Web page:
AMC’s re-invention of The Prisoner finds its way onto DVD tomorrow, so I spent some time this weekend with the DVD set to not only see how it looks, but also if it might make more sense on a second viewing…after all, it probably took several viewings of the original to figure out some of it, especially the final episode which is still debated to this day…
I posted briefly when it first aired on AMC, and it wasn’t favorable. I found it confusing and hard to pay attention to, and I wasn’t alone, given the ratings drop. It wasn’t a critical success either, getting a fairly mixed set of reviews (46 on Metacritic).
But I did rewatch the whole thing (admittedly a little faster due to time constraints). And I discovered something – you can’t go in with any sort of preconceived notion of what is going on based on knowledge of the original show. AT ALL. Because although it is about Number 6 being held against his will in The Village where the inhabitants know nothing other than The Village, and it is run by Number 2, that is about ALL the plot shares with its namesake. And it is unfortunate to have the association at all, as they tried to tell a very different story in the same framework, and perhaps didn’t stand a chance. The purpose of The Village, the reason for 6 being there, and 2’s motives are completely different as they brought the plot into a modern context dealing with privacy, observation, corporate governance of our lives, etc.
That’s not to say that this version is a great, outstanding work of film. But I think it is better than it was given credit. It still is confusing at times and could have used some additional explanation of certain occurrences (like the “2×6” and “Not2” in the “Schizoid” episode), the explanations that did occur were fairly weak, and I have MANY questions still about how The Village worked…but taken as a psychological drama I think it works at some level – I just don’t think that it had enough to appeal to a mass audience and keep them interested. It was rather slow at times, with little from an action perspective – it is very heavy in dialog. And with there being a #2 seemingly in charge, obviously there should be some question about #1 – but unless I missed it a second time it is never mentioned. I did think it was the woman in bed, but she is identified as “M2”.
And perhaps another discussion point – the meaning of the final tears.
I would have liked to see more from stars Sir Ian McKellan and James Caviezel (in their respective roles as #2 and #6) as both sides begin to break down a bit in their battle against each other. No performances stood out as spectacular, although McKellan leads the pack as expected with his indignant attitude and even questioning his own psychological status.
Visually, The Village is quite stunning. As opposed to the island oasis-like Village of the original, this one is an apparent Desert-locked location but with anomalies like a rowboat and ship anchor and a rail station with rails that lead nowhere, plus two mysterious glassy towers. And like the original, The Village itself is a real town – Swakopmund on the coast of Namibia, a late 19th century German settlement. All of the architecture is in fact real, with the exception of the Amphitheater and the cafe.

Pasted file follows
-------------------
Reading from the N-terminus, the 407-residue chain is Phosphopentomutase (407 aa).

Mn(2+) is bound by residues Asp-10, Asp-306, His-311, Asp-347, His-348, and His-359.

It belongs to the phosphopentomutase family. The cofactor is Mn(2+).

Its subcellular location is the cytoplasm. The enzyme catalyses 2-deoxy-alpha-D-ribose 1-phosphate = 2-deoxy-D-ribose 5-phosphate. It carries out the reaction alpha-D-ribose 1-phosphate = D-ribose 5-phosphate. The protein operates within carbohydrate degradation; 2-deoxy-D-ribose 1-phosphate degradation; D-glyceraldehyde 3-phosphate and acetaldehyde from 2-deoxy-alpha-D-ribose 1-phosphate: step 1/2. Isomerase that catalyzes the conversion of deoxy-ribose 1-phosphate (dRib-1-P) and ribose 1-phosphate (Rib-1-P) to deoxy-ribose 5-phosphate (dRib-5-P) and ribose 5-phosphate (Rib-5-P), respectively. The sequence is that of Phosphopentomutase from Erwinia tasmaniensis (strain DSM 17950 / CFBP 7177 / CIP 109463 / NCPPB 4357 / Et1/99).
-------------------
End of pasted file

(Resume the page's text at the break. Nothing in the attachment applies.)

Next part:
For those who demand such things, there are a number of nods to the original (beyond the numbering of people) – “Be seeing you” is said many times as a farewell and at one point 313 tells 6 “You’re a free man,” and in the opening the old man (93) is wearing a classic Village blazer, along with some others wearing designs inspired by it – but people don’t wear the badges with the numbers. Also, the ending of the first episode mimics the opening sequence of the original show.
As for the DVD set, it comes on three DVDs, each with a print of The Village logo, which to me looks like the fingers of an upturned hand held as if to say “stop”, although if there is an official meaning to it I am not aware. Each DVD is colored differently with the “desert pastel” colors of The Village.
The DVDs come in a translucent plastic case, with two of the discs on a small “flip” holder and the third on the back as normal. The cover bears an image of 6 in the desert with Rover appearing from behind, with 2s eyes across the top. It comes in a cardboard slipcase which is a duplicate of the cover.
The first two discs contain three episodes each of the feature, along with deleted scenes from each (although no context for them is provided). Commentary tracks are provided on the first and last episodes.
The third disc contains the special features:
A Six-Hour Film Shot in 92 Days: The Diary of The Prisoner (15:32) – a short making-of featurette.
Beautiful Prison: The World of The Prisoner (16:33) – A look at the location of Swakopmund, Namibia.
The Prisoner Comic-Con Panel (11:25) – A look at the 2009 Comic-Con panel featuring the Q&A session with the stars and crew.
The Man Behind “2” (4:54) – A brief one-on-one interview with Sir Ian McKellan done by co-star Jamie Campbell Bower (11-12, and soon to appear in Harry Potter and the Deathly Hallows).
I was hoping perhaps for a bit more in the special features, with the provided ones being fairly short. Something that perhaps compared and contrasted with the original show might have been helpful. There isn’t a single frame shown of the original, with only a brief anecdote in the Comic-Con panel mentioning discussions with Patrick McGoohan – although rights issues may have affected that.
So this might be worth a second viewing – if you can purge your mind of all preconceived notions of what the story is all about and give it a chance on its own merits. Perhaps they shouldn’t have called it The Prisoner…but then we’d call it a rip-off of it…